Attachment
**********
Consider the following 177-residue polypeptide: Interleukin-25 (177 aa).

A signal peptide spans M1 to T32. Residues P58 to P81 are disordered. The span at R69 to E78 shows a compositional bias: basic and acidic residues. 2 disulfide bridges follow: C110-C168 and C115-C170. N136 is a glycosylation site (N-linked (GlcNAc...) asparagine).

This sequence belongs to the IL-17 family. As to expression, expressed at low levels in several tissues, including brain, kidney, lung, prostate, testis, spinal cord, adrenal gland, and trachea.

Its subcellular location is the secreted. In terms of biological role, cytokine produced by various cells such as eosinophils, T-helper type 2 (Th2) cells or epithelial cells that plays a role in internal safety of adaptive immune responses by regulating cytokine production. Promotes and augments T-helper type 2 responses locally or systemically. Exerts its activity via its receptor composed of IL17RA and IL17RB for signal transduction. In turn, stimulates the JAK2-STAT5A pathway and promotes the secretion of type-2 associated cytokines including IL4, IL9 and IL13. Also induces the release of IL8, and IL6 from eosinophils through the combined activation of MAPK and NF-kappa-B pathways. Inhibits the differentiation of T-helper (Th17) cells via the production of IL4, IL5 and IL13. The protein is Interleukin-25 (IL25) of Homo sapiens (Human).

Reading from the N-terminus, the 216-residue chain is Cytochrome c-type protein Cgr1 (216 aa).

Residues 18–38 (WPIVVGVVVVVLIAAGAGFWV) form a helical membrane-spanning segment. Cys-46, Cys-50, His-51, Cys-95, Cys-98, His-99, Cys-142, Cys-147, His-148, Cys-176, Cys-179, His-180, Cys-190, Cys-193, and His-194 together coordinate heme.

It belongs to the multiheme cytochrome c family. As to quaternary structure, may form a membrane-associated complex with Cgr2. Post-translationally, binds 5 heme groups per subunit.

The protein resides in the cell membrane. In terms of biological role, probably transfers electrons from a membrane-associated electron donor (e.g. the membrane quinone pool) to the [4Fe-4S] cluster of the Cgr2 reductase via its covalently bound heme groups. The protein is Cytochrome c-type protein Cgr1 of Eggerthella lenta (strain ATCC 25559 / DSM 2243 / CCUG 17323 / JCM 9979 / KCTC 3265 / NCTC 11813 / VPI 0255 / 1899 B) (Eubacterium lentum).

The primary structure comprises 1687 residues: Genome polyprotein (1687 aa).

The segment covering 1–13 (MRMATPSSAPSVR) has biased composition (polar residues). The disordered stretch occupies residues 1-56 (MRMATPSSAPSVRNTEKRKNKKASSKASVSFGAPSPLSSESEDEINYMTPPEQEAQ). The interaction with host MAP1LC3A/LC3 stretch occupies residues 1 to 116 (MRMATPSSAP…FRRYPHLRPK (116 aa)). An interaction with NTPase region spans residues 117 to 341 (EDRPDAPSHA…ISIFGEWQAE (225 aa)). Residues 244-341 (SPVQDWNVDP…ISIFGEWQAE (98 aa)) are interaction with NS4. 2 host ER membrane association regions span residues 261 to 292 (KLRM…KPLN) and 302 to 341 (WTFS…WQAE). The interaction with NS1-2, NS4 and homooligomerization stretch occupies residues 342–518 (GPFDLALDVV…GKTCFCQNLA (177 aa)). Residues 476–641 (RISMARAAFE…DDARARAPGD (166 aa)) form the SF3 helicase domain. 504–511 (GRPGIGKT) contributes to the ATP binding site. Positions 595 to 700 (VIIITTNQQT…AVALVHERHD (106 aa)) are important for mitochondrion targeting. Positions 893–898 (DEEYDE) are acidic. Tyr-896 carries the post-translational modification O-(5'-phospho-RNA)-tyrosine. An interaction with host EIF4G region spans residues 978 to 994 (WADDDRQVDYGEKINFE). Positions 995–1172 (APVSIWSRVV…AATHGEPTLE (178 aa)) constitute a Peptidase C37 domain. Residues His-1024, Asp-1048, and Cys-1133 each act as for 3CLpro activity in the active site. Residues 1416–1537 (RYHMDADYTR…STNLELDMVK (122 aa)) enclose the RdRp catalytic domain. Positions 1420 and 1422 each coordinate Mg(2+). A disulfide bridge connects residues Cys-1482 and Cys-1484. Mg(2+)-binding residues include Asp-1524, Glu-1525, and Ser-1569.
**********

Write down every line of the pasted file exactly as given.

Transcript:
Consider the following 177-residue polypeptide: Interleukin-25 (177 aa).

A signal peptide spans M1 to T32. Residues P58 to P81 are disordered. The span at R69 to E78 shows a compositional bias: basic and acidic residues. 2 disulfide bridges follow: C110-C168 and C115-C170. N136 is a glycosylation site (N-linked (GlcNAc...) asparagine).

This sequence belongs to the IL-17 family. As to expression, expressed at low levels in several tissues, including brain, kidney, lung, prostate, testis, spinal cord, adrenal gland, and trachea.

Its subcellular location is the secreted. In terms of biological role, cytokine produced by various cells such as eosinophils, T-helper type 2 (Th2) cells or epithelial cells that plays a role in internal safety of adaptive immune responses by regulating cytokine production. Promotes and augments T-helper type 2 responses locally or systemically. Exerts its activity via its receptor composed of IL17RA and IL17RB for signal transduction. In turn, stimulates the JAK2-STAT5A pathway and promotes the secretion of type-2 associated cytokines including IL4, IL9 and IL13. Also induces the release of IL8, and IL6 from eosinophils through the combined activation of MAPK and NF-kappa-B pathways. Inhibits the differentiation of T-helper (Th17) cells via the production of IL4, IL5 and IL13. The protein is Interleukin-25 (IL25) of Homo sapiens (Human).

Reading from the N-terminus, the 216-residue chain is Cytochrome c-type protein Cgr1 (216 aa).

Residues 18–38 (WPIVVGVVVVVLIAAGAGFWV) form a helical membrane-spanning segment. Cys-46, Cys-50, His-51, Cys-95, Cys-98, His-99, Cys-142, Cys-147, His-148, Cys-176, Cys-179, His-180, Cys-190, Cys-193, and His-194 together coordinate heme.

It belongs to the multiheme cytochrome c family. As to quaternary structure, may form a membrane-associated complex with Cgr2. Post-translationally, binds 5 heme groups per subunit.

The protein resides in the cell membrane. In terms of biological role, probably transfers electrons from a membrane-associated electron donor (e.g. the membrane quinone pool) to the [4Fe-4S] cluster of the Cgr2 reductase via its covalently bound heme groups. The protein is Cytochrome c-type protein Cgr1 of Eggerthella lenta (strain ATCC 25559 / DSM 2243 / CCUG 17323 / JCM 9979 / KCTC 3265 / NCTC 11813 / VPI 0255 / 1899 B) (Eubacterium lentum).

The primary structure comprises 1687 residues: Genome polyprotein (1687 aa).

The segment covering 1–13 (MRMATPSSAPSVR) has biased composition (polar residues). The disordered stretch occupies residues 1-56 (MRMATPSSAPSVRNTEKRKNKKASSKASVSFGAPSPLSSESEDEINYMTPPEQEAQ). The interaction with host MAP1LC3A/LC3 stretch occupies residues 1 to 116 (MRMATPSSAP…FRRYPHLRPK (116 aa)). An interaction with NTPase region spans residues 117 to 341 (EDRPDAPSHA…ISIFGEWQAE (225 aa)). Residues 244-341 (SPVQDWNVDP…ISIFGEWQAE (98 aa)) are interaction with NS4. 2 host ER membrane association regions span residues 261 to 292 (KLRM…KPLN) and 302 to 341 (WTFS…WQAE). The interaction with NS1-2, NS4 and homooligomerization stretch occupies residues 342–518 (GPFDLALDVV…GKTCFCQNLA (177 aa)). Residues 476–641 (RISMARAAFE…DDARARAPGD (166 aa)) form the SF3 helicase domain. 504–511 (GRPGIGKT) contributes to the ATP binding site. Positions 595 to 700 (VIIITTNQQT…AVALVHERHD (106 aa)) are important for mitochondrion targeting. Positions 893–898 (DEEYDE) are acidic. Tyr-896 carries the post-translational modification O-(5'-phospho-RNA)-tyrosine. An interaction with host EIF4G region spans residues 978 to 994 (WADDDRQVDYGEKINFE). Positions 995–1172 (APVSIWSRVV…AATHGEPTLE (178 aa)) constitute a Peptidase C37 domain. Residues His-1024, Asp-1048, and Cys-1133 each act as for 3CLpro activity in the active site. Residues 1416–1537 (RYHMDADYTR…STNLELDMVK (122 aa)) enclose the RdRp catalytic domain. Positions 1420 and 1422 each coordinate Mg(2+). A disulfide bridge connects residues Cys-1482 and Cys-1484. Mg(2+)-binding residues include Asp-1524, Glu-1525, and Ser-1569.